Dave Taylor:  Delivered his comments to the Commission. I ask that all written comments and testimony from last night be included as part of this record tonight.  We don’t believe this amendment meets the RCW definition.  Critical areas portion is not allowed outside the amendment process.  Staff has stuck to the idea that if the critical areas policies are tied to the shorelines policies, the way the law is, you can’t consider the goals and policies related to the critical areas.  In the update strategy, discussion on the Endangered Species Act, nothing in the SMP to implement anything on endangered species.  Give staff credit for bifurcating this process – put in place a process to be successful for passage with little argument of what it has to include.  Ask the PC to consider how best to address state and federal agencies dictating land use in this county. I would like to direct the staff for more changes to the Goals & Policies.  Suggest you have a draft CA Ordinance in front of you when reviewing, continue this hearing and keep the record open, and urge you to set a public hearing to consider C.A. ordinance presented to you by Preston Shepherd.

Zella:  the Planning Commission did ask the Planning staff to make public testimony from last night part of tonight’s record. 

Steve George: (Representing Hop Growers & Dairy Federation.) I manage two of the organizations that hired Mr. Taylor.  It is a burden on our organizations to go to this length to hire him, not easy or cheap, but feel it’s important to do.  We support our consultant.  Policies and goals of adoption without the review of an ordinance, is a concern.  County liability is a biggie.  Concerning the Science Advisory Group, our organization did not have faith in that process. Mandated buffers are not necessary. Wildlife buffers are a concern, should not be part of this process.  Urge you to put what’s practical back into this process.  Need to make change at grass roots level.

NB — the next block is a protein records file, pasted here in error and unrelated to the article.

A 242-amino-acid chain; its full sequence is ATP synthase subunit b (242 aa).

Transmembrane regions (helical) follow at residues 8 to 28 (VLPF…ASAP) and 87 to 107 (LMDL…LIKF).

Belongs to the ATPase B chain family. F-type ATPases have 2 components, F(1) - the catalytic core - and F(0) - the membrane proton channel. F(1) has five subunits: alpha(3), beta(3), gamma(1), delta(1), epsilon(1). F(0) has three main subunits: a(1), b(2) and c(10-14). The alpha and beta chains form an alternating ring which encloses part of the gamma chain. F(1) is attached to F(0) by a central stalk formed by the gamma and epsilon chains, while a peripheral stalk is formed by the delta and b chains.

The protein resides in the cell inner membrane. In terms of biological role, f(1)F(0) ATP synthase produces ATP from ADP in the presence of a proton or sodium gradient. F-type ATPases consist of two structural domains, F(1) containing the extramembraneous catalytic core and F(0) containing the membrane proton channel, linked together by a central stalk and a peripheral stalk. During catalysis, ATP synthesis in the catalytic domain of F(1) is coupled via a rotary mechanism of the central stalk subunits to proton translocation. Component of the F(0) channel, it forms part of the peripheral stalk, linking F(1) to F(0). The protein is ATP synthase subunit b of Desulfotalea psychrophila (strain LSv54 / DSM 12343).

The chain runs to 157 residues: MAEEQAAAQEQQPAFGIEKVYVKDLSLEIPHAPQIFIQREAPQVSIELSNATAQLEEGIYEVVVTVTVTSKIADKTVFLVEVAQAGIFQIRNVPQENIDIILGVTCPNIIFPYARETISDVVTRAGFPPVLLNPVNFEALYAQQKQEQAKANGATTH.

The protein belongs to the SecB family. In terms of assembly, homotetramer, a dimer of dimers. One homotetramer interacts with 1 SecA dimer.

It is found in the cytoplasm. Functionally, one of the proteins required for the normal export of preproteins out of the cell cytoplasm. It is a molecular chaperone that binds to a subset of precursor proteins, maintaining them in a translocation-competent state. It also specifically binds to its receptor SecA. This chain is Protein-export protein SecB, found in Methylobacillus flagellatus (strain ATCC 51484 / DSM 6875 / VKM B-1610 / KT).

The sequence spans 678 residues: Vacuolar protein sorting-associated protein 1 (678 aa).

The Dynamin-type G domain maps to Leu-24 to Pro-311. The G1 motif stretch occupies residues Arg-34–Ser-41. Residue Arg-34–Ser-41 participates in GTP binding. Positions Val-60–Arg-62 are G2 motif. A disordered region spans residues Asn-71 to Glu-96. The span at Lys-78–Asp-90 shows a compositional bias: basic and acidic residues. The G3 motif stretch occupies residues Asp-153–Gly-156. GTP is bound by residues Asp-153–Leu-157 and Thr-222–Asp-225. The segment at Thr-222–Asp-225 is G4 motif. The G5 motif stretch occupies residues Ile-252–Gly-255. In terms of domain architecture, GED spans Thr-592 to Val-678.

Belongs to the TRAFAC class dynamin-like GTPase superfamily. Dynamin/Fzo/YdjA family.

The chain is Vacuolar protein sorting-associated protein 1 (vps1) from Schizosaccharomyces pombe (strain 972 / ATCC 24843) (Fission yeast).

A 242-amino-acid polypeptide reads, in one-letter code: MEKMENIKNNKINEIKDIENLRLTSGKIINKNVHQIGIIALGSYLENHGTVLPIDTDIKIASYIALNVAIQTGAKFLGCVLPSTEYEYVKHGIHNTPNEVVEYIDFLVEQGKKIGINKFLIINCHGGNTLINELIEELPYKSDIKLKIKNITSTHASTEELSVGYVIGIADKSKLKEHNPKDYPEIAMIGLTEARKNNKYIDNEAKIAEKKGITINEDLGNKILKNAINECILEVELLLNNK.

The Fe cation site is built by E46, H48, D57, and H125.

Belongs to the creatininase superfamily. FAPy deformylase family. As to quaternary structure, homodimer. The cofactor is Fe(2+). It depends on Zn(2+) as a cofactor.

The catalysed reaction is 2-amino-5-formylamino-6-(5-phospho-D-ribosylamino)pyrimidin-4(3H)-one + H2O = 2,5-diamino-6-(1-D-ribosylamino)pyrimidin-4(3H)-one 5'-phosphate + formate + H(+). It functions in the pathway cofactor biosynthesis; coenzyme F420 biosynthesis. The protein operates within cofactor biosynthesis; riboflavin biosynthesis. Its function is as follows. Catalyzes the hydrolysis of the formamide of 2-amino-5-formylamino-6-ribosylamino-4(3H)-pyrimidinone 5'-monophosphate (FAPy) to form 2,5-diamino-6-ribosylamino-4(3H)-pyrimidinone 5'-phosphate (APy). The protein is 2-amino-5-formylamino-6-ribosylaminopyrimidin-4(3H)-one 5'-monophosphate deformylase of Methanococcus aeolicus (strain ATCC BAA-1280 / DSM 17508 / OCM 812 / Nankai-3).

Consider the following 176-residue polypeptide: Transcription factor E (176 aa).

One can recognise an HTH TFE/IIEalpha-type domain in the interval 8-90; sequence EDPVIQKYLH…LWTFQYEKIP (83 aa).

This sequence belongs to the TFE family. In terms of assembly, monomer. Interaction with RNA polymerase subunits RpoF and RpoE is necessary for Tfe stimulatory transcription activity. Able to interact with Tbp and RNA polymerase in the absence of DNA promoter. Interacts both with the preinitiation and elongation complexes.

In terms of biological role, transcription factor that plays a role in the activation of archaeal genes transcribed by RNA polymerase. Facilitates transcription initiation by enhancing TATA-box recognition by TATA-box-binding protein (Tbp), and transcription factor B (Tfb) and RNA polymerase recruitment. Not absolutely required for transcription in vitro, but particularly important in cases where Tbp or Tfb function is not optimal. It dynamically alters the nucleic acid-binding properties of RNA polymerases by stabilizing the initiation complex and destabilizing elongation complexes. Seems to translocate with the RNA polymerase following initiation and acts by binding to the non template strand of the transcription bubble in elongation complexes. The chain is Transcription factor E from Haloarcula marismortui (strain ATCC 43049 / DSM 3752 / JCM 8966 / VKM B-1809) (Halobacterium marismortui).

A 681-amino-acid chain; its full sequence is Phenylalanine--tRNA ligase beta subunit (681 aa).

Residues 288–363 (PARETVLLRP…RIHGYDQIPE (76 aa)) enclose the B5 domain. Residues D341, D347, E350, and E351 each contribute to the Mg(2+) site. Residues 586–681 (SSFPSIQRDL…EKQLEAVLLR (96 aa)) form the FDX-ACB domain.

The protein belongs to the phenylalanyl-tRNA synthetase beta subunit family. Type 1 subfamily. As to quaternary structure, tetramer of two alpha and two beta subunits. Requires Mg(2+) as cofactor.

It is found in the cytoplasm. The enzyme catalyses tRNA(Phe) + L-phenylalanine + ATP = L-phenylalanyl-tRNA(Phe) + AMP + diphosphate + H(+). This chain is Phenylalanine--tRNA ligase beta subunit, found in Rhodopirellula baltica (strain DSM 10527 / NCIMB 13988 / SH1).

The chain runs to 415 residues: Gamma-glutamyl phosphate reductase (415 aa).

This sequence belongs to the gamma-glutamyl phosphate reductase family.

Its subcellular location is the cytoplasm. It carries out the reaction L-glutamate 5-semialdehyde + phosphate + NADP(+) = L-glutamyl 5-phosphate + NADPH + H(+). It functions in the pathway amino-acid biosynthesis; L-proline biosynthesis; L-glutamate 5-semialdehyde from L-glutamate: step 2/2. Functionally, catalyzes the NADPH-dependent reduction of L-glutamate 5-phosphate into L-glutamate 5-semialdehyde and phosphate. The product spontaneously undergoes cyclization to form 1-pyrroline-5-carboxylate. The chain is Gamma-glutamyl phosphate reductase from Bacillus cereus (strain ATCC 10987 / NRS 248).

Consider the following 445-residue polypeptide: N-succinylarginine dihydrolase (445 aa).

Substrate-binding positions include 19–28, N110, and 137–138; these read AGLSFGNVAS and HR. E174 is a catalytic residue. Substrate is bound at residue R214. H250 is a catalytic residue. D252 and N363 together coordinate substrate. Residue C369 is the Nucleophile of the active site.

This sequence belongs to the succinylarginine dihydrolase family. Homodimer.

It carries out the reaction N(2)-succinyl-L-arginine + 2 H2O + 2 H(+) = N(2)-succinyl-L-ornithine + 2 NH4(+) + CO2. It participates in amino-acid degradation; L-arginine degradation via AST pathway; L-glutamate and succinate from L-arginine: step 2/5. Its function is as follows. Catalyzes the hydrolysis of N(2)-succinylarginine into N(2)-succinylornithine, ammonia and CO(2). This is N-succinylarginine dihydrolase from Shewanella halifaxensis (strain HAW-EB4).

Brian McGuire: (Representing AGC of Washington) In support of Preston’s proposal.  Preston’s proposal brings the best of both worlds together.  Have to have Ordinance that minimizes human impacts on critical areas.

Commission took a five minute break.

Wayne Kalbfleisch: Presented a packet for the Commission.  Packet contains last night’s presentations, presentation for tonight and handouts that are numbered referring to tonight.  Concerns about proposed ordinance, strategy, goals and policies.  I did review Preston’s document today, good document that will work for the county.  Strongly urge you to adopt this document.  In talking about staff proposed document:  Lots of gaps, goes beyond what’s required and still needs lots of work. Talked about the BAS document, and not using this document as the driving force when adopting critical areas regulations.  Mining does not create toxic contaminates as stated in the document, and does not change the acidity of the water. Wayne read thru Chapter 5, critical areas aquifer recharge, dealing with material stockpiles.  It does not make sense. In skimming this BAS document, so much that is going to affect citizens that they don’t have a clue about.  SMP references to mining, Wayne read thru.  Three different designations that mining can occur.  Shoreline uses handout, where you find mining standards – encourage that gets into the ordinance.  Looked at staff responses to public comments received earlier in the year, lots of questions were sidestepped to be worked out in the ordinance.  How do you ask more questions, if they don’t answer the other questions.  We were told by staff Goals & Policies document would be adopted tonight.  Encourage you not to adopt tonight.  Can’t understand the logic for its confusing nature.  I want to see the next draft ordinance before I comment further.